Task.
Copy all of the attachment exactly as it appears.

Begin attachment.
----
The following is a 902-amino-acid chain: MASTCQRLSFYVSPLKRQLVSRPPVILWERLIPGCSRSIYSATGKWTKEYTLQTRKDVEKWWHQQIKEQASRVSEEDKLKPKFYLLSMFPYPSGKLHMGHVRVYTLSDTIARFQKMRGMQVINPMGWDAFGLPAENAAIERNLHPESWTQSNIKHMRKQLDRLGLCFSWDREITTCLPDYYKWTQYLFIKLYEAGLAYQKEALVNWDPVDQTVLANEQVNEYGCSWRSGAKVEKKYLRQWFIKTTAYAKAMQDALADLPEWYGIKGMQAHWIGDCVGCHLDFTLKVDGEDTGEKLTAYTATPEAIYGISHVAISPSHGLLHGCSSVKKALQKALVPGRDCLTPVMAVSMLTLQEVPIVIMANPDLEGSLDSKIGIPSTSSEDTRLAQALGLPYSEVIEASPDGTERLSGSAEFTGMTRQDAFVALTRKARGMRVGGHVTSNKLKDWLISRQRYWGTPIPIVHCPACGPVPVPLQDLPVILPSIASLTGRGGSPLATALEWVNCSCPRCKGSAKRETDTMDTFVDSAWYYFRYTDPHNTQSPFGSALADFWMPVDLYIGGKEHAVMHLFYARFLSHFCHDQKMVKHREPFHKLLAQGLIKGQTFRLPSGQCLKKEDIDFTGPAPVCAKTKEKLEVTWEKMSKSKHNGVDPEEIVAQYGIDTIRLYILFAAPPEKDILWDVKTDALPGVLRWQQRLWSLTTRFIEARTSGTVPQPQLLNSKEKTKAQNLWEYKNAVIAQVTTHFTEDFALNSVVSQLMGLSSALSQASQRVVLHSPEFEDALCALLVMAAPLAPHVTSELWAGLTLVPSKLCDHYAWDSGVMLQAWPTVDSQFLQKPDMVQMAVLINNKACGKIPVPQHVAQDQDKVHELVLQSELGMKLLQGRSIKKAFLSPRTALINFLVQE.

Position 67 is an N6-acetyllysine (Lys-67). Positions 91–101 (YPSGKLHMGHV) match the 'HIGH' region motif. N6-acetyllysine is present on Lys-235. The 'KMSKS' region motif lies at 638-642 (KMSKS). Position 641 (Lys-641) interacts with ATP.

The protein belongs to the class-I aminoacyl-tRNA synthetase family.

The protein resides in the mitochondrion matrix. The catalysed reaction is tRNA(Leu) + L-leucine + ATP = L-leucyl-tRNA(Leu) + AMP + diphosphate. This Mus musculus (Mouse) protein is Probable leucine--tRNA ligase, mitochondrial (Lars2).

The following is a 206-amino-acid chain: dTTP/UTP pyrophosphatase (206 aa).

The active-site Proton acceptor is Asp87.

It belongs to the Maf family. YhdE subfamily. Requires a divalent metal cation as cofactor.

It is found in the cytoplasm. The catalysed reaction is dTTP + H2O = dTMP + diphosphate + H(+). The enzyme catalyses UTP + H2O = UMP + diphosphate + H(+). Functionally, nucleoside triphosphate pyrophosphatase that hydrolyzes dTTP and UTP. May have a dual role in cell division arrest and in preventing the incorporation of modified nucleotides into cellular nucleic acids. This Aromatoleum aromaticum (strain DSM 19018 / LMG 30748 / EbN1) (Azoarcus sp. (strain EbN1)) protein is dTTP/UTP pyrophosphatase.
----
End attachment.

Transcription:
The following is a 902-amino-acid chain: MASTCQRLSFYVSPLKRQLVSRPPVILWERLIPGCSRSIYSATGKWTKEYTLQTRKDVEKWWHQQIKEQASRVSEEDKLKPKFYLLSMFPYPSGKLHMGHVRVYTLSDTIARFQKMRGMQVINPMGWDAFGLPAENAAIERNLHPESWTQSNIKHMRKQLDRLGLCFSWDREITTCLPDYYKWTQYLFIKLYEAGLAYQKEALVNWDPVDQTVLANEQVNEYGCSWRSGAKVEKKYLRQWFIKTTAYAKAMQDALADLPEWYGIKGMQAHWIGDCVGCHLDFTLKVDGEDTGEKLTAYTATPEAIYGISHVAISPSHGLLHGCSSVKKALQKALVPGRDCLTPVMAVSMLTLQEVPIVIMANPDLEGSLDSKIGIPSTSSEDTRLAQALGLPYSEVIEASPDGTERLSGSAEFTGMTRQDAFVALTRKARGMRVGGHVTSNKLKDWLISRQRYWGTPIPIVHCPACGPVPVPLQDLPVILPSIASLTGRGGSPLATALEWVNCSCPRCKGSAKRETDTMDTFVDSAWYYFRYTDPHNTQSPFGSALADFWMPVDLYIGGKEHAVMHLFYARFLSHFCHDQKMVKHREPFHKLLAQGLIKGQTFRLPSGQCLKKEDIDFTGPAPVCAKTKEKLEVTWEKMSKSKHNGVDPEEIVAQYGIDTIRLYILFAAPPEKDILWDVKTDALPGVLRWQQRLWSLTTRFIEARTSGTVPQPQLLNSKEKTKAQNLWEYKNAVIAQVTTHFTEDFALNSVVSQLMGLSSALSQASQRVVLHSPEFEDALCALLVMAAPLAPHVTSELWAGLTLVPSKLCDHYAWDSGVMLQAWPTVDSQFLQKPDMVQMAVLINNKACGKIPVPQHVAQDQDKVHELVLQSELGMKLLQGRSIKKAFLSPRTALINFLVQE.

Position 67 is an N6-acetyllysine (Lys-67). Positions 91–101 (YPSGKLHMGHV) match the 'HIGH' region motif. N6-acetyllysine is present on Lys-235. The 'KMSKS' region motif lies at 638-642 (KMSKS). Position 641 (Lys-641) interacts with ATP.

The protein belongs to the class-I aminoacyl-tRNA synthetase family.

The protein resides in the mitochondrion matrix. The catalysed reaction is tRNA(Leu) + L-leucine + ATP = L-leucyl-tRNA(Leu) + AMP + diphosphate. This Mus musculus (Mouse) protein is Probable leucine--tRNA ligase, mitochondrial (Lars2).

The following is a 206-amino-acid chain: dTTP/UTP pyrophosphatase (206 aa).

The active-site Proton acceptor is Asp87.

It belongs to the Maf family. YhdE subfamily. Requires a divalent metal cation as cofactor.

It is found in the cytoplasm. The catalysed reaction is dTTP + H2O = dTMP + diphosphate + H(+). The enzyme catalyses UTP + H2O = UMP + diphosphate + H(+). Functionally, nucleoside triphosphate pyrophosphatase that hydrolyzes dTTP and UTP. May have a dual role in cell division arrest and in preventing the incorporation of modified nucleotides into cellular nucleic acids. This Aromatoleum aromaticum (strain DSM 19018 / LMG 30748 / EbN1) (Azoarcus sp. (strain EbN1)) protein is dTTP/UTP pyrophosphatase.